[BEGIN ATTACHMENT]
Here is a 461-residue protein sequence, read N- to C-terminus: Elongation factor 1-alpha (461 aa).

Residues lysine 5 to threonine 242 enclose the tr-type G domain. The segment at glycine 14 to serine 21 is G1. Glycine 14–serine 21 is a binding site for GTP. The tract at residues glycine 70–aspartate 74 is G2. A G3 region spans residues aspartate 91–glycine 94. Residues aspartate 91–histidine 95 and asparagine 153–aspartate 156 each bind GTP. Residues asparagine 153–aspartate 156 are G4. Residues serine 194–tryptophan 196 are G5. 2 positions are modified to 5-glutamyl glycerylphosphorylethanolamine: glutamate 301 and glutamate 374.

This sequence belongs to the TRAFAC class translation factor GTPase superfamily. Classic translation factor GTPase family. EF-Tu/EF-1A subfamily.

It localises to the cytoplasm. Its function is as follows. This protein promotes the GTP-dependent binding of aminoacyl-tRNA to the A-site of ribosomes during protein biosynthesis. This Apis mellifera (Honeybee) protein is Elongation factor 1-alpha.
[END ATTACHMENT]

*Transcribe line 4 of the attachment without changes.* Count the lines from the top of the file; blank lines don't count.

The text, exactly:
It localises to the cytoplasm. Its function is as follows. This protein promotes the GTP-dependent binding of aminoacyl-tRNA to the A-site of ribosomes during protein biosynthesis. This Apis mellifera (Honeybee) protein is Elongation factor 1-alpha.